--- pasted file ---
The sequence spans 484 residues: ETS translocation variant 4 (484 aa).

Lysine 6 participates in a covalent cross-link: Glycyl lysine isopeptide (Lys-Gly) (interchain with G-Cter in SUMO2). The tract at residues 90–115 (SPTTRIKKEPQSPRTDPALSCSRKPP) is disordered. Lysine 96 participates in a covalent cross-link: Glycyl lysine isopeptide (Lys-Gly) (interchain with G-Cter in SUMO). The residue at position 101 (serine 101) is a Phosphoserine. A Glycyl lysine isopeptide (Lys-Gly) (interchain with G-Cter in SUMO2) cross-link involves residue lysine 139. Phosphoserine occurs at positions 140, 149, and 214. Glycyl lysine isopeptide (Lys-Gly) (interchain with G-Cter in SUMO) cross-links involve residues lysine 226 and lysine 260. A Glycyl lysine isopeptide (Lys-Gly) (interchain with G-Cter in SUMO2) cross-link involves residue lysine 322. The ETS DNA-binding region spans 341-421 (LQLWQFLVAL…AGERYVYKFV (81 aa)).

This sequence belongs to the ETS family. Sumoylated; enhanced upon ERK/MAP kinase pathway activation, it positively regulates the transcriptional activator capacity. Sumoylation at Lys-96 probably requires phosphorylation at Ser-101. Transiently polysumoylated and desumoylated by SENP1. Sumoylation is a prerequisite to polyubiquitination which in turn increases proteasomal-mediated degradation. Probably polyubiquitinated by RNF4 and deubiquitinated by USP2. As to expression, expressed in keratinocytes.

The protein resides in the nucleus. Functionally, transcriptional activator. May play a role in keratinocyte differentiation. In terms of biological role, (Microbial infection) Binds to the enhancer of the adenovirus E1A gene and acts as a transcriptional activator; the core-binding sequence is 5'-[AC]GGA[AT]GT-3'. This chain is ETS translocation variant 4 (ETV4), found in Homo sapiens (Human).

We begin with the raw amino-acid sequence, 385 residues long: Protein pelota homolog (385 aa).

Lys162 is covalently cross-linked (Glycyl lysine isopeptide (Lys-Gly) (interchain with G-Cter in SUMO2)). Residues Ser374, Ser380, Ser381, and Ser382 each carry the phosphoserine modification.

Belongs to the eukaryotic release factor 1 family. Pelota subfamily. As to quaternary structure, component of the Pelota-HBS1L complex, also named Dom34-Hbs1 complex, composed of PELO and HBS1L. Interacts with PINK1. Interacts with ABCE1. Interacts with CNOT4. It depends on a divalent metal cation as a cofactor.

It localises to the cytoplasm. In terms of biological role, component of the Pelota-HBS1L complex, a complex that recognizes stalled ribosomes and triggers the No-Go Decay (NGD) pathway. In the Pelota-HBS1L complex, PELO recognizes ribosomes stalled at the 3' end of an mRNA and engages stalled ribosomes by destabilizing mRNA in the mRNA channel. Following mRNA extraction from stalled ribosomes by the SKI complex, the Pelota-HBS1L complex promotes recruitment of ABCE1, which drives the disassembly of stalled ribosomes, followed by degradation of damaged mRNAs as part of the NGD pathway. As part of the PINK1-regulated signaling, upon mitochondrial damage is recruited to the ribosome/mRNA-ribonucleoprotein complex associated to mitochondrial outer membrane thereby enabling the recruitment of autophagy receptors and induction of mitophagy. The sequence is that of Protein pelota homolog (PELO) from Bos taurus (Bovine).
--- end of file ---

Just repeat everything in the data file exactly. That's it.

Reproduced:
The sequence spans 484 residues: ETS translocation variant 4 (484 aa).

Lysine 6 participates in a covalent cross-link: Glycyl lysine isopeptide (Lys-Gly) (interchain with G-Cter in SUMO2). The tract at residues 90–115 (SPTTRIKKEPQSPRTDPALSCSRKPP) is disordered. Lysine 96 participates in a covalent cross-link: Glycyl lysine isopeptide (Lys-Gly) (interchain with G-Cter in SUMO). The residue at position 101 (serine 101) is a Phosphoserine. A Glycyl lysine isopeptide (Lys-Gly) (interchain with G-Cter in SUMO2) cross-link involves residue lysine 139. Phosphoserine occurs at positions 140, 149, and 214. Glycyl lysine isopeptide (Lys-Gly) (interchain with G-Cter in SUMO) cross-links involve residues lysine 226 and lysine 260. A Glycyl lysine isopeptide (Lys-Gly) (interchain with G-Cter in SUMO2) cross-link involves residue lysine 322. The ETS DNA-binding region spans 341-421 (LQLWQFLVAL…AGERYVYKFV (81 aa)).

This sequence belongs to the ETS family. Sumoylated; enhanced upon ERK/MAP kinase pathway activation, it positively regulates the transcriptional activator capacity. Sumoylation at Lys-96 probably requires phosphorylation at Ser-101. Transiently polysumoylated and desumoylated by SENP1. Sumoylation is a prerequisite to polyubiquitination which in turn increases proteasomal-mediated degradation. Probably polyubiquitinated by RNF4 and deubiquitinated by USP2. As to expression, expressed in keratinocytes.

The protein resides in the nucleus. Functionally, transcriptional activator. May play a role in keratinocyte differentiation. In terms of biological role, (Microbial infection) Binds to the enhancer of the adenovirus E1A gene and acts as a transcriptional activator; the core-binding sequence is 5'-[AC]GGA[AT]GT-3'. This chain is ETS translocation variant 4 (ETV4), found in Homo sapiens (Human).

We begin with the raw amino-acid sequence, 385 residues long: Protein pelota homolog (385 aa).

Lys162 is covalently cross-linked (Glycyl lysine isopeptide (Lys-Gly) (interchain with G-Cter in SUMO2)). Residues Ser374, Ser380, Ser381, and Ser382 each carry the phosphoserine modification.

Belongs to the eukaryotic release factor 1 family. Pelota subfamily. As to quaternary structure, component of the Pelota-HBS1L complex, also named Dom34-Hbs1 complex, composed of PELO and HBS1L. Interacts with PINK1. Interacts with ABCE1. Interacts with CNOT4. It depends on a divalent metal cation as a cofactor.

It localises to the cytoplasm. In terms of biological role, component of the Pelota-HBS1L complex, a complex that recognizes stalled ribosomes and triggers the No-Go Decay (NGD) pathway. In the Pelota-HBS1L complex, PELO recognizes ribosomes stalled at the 3' end of an mRNA and engages stalled ribosomes by destabilizing mRNA in the mRNA channel. Following mRNA extraction from stalled ribosomes by the SKI complex, the Pelota-HBS1L complex promotes recruitment of ABCE1, which drives the disassembly of stalled ribosomes, followed by degradation of damaged mRNAs as part of the NGD pathway. As part of the PINK1-regulated signaling, upon mitochondrial damage is recruited to the ribosome/mRNA-ribonucleoprotein complex associated to mitochondrial outer membrane thereby enabling the recruitment of autophagy receptors and induction of mitophagy. The sequence is that of Protein pelota homolog (PELO) from Bos taurus (Bovine).